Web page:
Look Who’s Back tackles the difficult subject of Hitler in an entirely new light. The plot line is fresh and unique casting Hilter forward in time to Berlin, in the summer of 2011, and mixes Hilter’s outlooks with modern technologies and satire to create an entertaining and engaging read.
Hitler wakes up in a barren part of Berlin and ends up making friends with a newspaper kiosk owner, who offers him a place to stay in the kiosk. Hitler is confused and astonished to discover that Germany has survived and flourished, and is governed by a woman. He is perplexed by people who walk their dogs and stop to pick up the dog poo and labels them as imbeciles. Discovered by some TV producers, who presume that he is a hard-core method acting impersonator, he is thrust into the media spotlight and becomes a YouTube sensation.
Despite the fame, Hitler struggles with modern technologies and it is these fumbling moments, the acute portrayals of how someone unfamiliar with mobiles phones, computers, email and flat screen televisions that add depth and colour to the character. Written in the first person, the reader gains access to Hitler’s own musings, his confusion and frustrations, which Timur Vermes has written with skill. There are many smart, comic moments, such as the scene involving Hiltler taking his soldier’s suit to Yilmar’s Blitz Cleaners and then later his rant at the TV producers about knowing where his uniform was at all times, which made me laugh out loud.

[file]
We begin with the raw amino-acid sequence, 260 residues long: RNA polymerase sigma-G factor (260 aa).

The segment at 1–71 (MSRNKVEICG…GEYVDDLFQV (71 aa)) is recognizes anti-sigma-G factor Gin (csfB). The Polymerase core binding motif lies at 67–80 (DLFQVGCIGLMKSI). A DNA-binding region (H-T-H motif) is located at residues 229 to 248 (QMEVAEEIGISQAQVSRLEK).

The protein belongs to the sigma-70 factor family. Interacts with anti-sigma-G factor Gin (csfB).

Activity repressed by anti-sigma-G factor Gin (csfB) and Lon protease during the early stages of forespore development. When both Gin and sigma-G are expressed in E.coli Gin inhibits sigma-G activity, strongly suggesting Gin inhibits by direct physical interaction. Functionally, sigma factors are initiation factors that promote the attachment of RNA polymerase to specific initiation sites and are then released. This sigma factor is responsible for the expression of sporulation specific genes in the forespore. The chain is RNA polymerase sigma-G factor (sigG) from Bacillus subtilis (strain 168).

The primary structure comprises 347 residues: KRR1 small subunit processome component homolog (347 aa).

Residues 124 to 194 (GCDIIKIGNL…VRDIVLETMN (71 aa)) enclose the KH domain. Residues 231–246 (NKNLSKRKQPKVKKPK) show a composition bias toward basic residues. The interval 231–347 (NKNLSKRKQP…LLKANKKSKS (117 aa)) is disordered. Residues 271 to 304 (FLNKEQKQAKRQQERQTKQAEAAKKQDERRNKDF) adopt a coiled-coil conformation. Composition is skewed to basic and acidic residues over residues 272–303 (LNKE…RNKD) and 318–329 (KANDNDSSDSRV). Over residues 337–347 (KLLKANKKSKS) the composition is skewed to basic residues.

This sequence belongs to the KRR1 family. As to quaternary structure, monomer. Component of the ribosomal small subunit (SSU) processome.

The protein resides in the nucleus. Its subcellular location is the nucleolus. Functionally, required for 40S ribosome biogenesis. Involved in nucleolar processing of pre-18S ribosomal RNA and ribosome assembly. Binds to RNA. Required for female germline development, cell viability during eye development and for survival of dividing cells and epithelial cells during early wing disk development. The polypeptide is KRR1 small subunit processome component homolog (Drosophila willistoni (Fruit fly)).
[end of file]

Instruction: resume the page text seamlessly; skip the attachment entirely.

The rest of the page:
Timur Vermes has succeeded in creating a personality and voice for Hitler, through the use of language and writing style, which all serve to create a believable and, dare I say it, somewhat endearing character, rants aside. Vermes’s Hitler shows confusion, vulnerability at being in this new world and is even concerned about his assistant, which serves to humanise the character. Ther e is a strong political slant that at times was a little boring. I’m not a huge fan of politics, and so that could be due to my lack of political interest rather than a reflection on the writing. Underneath the satire and the comedy, the reader is also faced with the machinations of the man who actively was supported by the public, the horrors that he committed, and how easy it is for a personality to gain a following by different publics in our media-saturated world.
Overall, I found the storyline to be an interesting reinvention of Hitler and how the use of social media and what constitutes comedy can turn a dark historical figure into one of comedic relief.
Look Who’s Back by Timur Vermes (MacLehose Press 2014)
Originally published in Germany with the title Er is wieder da by Eichborn, a division of Bastei Lubbe Publishing Group, 2012.